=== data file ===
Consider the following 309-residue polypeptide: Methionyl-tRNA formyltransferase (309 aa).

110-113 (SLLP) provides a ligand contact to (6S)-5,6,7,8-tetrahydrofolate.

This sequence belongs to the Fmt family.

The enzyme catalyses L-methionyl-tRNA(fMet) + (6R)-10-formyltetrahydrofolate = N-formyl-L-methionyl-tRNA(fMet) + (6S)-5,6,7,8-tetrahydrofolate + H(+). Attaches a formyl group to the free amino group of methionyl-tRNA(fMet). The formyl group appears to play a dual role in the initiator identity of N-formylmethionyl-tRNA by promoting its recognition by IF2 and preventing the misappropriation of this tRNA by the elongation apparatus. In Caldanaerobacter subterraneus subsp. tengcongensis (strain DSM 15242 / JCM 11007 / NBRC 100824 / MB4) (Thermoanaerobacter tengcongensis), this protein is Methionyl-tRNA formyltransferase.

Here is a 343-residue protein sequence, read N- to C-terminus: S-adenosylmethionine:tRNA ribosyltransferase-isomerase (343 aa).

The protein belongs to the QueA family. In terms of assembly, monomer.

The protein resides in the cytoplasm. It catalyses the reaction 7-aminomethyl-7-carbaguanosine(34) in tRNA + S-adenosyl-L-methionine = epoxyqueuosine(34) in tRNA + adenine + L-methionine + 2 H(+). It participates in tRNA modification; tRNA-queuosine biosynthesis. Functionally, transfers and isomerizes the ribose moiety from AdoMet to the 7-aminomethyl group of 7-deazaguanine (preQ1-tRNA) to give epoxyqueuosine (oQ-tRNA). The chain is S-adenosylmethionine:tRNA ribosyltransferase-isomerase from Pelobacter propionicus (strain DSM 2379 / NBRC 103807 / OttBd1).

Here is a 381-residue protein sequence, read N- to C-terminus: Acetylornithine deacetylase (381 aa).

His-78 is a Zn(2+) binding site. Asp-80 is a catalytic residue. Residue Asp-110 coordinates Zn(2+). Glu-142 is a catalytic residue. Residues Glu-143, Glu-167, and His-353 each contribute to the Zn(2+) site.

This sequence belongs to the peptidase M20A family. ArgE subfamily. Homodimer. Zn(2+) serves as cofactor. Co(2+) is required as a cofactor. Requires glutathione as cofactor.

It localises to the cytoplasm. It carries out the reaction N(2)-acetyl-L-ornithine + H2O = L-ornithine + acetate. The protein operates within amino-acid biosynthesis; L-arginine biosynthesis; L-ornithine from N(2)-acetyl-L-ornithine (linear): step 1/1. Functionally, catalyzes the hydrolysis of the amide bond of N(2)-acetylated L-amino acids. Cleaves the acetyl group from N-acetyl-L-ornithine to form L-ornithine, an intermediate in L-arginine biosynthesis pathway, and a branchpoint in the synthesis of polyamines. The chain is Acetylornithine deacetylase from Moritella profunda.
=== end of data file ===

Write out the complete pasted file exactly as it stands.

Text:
Consider the following 309-residue polypeptide: Methionyl-tRNA formyltransferase (309 aa).

110-113 (SLLP) provides a ligand contact to (6S)-5,6,7,8-tetrahydrofolate.

This sequence belongs to the Fmt family.

The enzyme catalyses L-methionyl-tRNA(fMet) + (6R)-10-formyltetrahydrofolate = N-formyl-L-methionyl-tRNA(fMet) + (6S)-5,6,7,8-tetrahydrofolate + H(+). Attaches a formyl group to the free amino group of methionyl-tRNA(fMet). The formyl group appears to play a dual role in the initiator identity of N-formylmethionyl-tRNA by promoting its recognition by IF2 and preventing the misappropriation of this tRNA by the elongation apparatus. In Caldanaerobacter subterraneus subsp. tengcongensis (strain DSM 15242 / JCM 11007 / NBRC 100824 / MB4) (Thermoanaerobacter tengcongensis), this protein is Methionyl-tRNA formyltransferase.

Here is a 343-residue protein sequence, read N- to C-terminus: S-adenosylmethionine:tRNA ribosyltransferase-isomerase (343 aa).

The protein belongs to the QueA family. In terms of assembly, monomer.

The protein resides in the cytoplasm. It catalyses the reaction 7-aminomethyl-7-carbaguanosine(34) in tRNA + S-adenosyl-L-methionine = epoxyqueuosine(34) in tRNA + adenine + L-methionine + 2 H(+). It participates in tRNA modification; tRNA-queuosine biosynthesis. Functionally, transfers and isomerizes the ribose moiety from AdoMet to the 7-aminomethyl group of 7-deazaguanine (preQ1-tRNA) to give epoxyqueuosine (oQ-tRNA). The chain is S-adenosylmethionine:tRNA ribosyltransferase-isomerase from Pelobacter propionicus (strain DSM 2379 / NBRC 103807 / OttBd1).

Here is a 381-residue protein sequence, read N- to C-terminus: Acetylornithine deacetylase (381 aa).

His-78 is a Zn(2+) binding site. Asp-80 is a catalytic residue. Residue Asp-110 coordinates Zn(2+). Glu-142 is a catalytic residue. Residues Glu-143, Glu-167, and His-353 each contribute to the Zn(2+) site.

This sequence belongs to the peptidase M20A family. ArgE subfamily. Homodimer. Zn(2+) serves as cofactor. Co(2+) is required as a cofactor. Requires glutathione as cofactor.

It localises to the cytoplasm. It carries out the reaction N(2)-acetyl-L-ornithine + H2O = L-ornithine + acetate. The protein operates within amino-acid biosynthesis; L-arginine biosynthesis; L-ornithine from N(2)-acetyl-L-ornithine (linear): step 1/1. Functionally, catalyzes the hydrolysis of the amide bond of N(2)-acetylated L-amino acids. Cleaves the acetyl group from N-acetyl-L-ornithine to form L-ornithine, an intermediate in L-arginine biosynthesis pathway, and a branchpoint in the synthesis of polyamines. The chain is Acetylornithine deacetylase from Moritella profunda.